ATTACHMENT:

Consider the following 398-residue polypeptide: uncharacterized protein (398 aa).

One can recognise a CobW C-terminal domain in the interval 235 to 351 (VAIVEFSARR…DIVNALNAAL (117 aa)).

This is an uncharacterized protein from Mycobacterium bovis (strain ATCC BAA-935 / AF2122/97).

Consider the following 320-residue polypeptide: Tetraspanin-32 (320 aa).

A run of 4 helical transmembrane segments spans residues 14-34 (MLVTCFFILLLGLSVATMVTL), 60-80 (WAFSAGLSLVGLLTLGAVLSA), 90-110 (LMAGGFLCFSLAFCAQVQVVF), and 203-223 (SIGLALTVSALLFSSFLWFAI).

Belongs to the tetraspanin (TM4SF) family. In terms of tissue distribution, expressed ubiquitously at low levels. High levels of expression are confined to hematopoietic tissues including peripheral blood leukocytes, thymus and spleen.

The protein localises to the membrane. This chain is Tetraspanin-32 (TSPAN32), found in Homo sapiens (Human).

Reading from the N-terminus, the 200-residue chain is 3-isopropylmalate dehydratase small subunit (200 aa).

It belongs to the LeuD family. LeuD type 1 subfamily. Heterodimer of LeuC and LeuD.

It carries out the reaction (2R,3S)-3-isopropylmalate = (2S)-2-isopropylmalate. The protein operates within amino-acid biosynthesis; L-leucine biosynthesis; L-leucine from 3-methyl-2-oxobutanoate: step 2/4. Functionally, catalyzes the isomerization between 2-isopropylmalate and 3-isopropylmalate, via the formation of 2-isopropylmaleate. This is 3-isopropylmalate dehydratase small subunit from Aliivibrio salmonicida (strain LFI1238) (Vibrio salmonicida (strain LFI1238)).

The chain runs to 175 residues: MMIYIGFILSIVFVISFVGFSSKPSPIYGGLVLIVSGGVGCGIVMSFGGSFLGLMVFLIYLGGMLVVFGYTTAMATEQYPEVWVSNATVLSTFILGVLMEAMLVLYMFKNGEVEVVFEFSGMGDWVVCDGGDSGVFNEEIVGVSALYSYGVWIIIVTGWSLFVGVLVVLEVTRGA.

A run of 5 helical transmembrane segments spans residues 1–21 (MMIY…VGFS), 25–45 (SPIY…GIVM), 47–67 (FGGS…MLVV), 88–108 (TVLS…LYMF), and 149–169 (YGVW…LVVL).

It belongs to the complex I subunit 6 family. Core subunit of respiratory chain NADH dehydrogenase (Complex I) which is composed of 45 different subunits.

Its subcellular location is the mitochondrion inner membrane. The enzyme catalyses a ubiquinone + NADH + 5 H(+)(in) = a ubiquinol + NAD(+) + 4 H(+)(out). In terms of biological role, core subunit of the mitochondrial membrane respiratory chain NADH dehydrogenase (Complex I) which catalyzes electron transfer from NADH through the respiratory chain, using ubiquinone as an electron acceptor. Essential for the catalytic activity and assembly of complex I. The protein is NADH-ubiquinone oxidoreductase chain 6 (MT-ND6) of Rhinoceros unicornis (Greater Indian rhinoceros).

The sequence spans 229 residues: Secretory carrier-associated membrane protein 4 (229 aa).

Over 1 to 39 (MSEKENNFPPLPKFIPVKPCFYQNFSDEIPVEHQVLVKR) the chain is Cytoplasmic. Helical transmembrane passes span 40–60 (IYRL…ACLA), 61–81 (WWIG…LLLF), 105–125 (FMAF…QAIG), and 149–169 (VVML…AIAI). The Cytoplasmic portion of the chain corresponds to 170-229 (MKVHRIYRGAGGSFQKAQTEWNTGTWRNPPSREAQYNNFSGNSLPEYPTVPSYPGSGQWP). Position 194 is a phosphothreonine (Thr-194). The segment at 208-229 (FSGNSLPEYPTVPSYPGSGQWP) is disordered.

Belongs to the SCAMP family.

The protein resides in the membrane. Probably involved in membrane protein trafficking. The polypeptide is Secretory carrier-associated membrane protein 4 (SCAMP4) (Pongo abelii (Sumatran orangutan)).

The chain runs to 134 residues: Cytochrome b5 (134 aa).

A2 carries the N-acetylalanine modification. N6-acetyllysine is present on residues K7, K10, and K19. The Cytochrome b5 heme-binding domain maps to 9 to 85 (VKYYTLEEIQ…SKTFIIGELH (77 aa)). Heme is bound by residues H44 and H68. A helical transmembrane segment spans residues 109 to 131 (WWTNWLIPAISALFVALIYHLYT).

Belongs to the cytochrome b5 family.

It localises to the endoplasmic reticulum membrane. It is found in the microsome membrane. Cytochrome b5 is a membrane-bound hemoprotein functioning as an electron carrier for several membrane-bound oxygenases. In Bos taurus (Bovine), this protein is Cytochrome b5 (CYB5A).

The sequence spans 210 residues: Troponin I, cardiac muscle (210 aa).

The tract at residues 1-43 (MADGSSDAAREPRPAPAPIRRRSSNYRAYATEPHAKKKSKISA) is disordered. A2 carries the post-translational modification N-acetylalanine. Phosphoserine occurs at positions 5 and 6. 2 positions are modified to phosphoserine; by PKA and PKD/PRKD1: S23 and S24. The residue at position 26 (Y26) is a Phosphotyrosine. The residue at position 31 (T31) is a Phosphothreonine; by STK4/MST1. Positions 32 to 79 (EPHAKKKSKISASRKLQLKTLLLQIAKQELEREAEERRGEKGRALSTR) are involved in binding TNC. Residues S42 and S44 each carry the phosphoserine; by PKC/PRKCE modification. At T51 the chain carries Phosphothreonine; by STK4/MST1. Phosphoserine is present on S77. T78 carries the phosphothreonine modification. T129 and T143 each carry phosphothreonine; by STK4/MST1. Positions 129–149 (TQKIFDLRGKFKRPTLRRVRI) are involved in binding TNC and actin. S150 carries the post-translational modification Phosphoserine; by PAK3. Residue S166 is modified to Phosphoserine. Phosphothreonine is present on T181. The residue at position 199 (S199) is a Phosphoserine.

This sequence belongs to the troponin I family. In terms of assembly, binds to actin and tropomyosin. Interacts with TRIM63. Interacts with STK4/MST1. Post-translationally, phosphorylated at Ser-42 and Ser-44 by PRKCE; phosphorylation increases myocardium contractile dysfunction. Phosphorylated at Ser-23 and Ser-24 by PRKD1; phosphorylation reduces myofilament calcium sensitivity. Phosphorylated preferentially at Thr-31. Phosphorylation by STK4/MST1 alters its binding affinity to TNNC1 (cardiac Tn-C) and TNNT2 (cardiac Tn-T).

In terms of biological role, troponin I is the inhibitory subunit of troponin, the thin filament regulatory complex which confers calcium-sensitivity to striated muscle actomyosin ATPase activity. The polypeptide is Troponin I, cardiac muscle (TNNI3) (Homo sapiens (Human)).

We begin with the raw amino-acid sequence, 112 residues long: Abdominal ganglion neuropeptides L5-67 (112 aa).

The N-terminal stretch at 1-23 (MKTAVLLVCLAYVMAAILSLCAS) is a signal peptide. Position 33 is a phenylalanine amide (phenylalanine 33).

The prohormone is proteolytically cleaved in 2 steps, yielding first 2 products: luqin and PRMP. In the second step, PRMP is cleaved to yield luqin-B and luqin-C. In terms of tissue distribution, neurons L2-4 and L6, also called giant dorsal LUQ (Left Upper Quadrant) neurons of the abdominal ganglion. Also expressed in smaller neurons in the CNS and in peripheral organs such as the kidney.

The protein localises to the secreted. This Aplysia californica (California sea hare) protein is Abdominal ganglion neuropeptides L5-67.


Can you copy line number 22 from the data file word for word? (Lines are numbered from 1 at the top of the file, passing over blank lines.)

It localises to the endoplasmic reticulum membrane. It is found in the microsome membrane. Cytochrome b5 is a membrane-bound hemoprotein functioning as an electron carrier for several membrane-bound oxygenases. In Bos taurus (Bovine), this protein is Cytochrome b5 (CYB5A).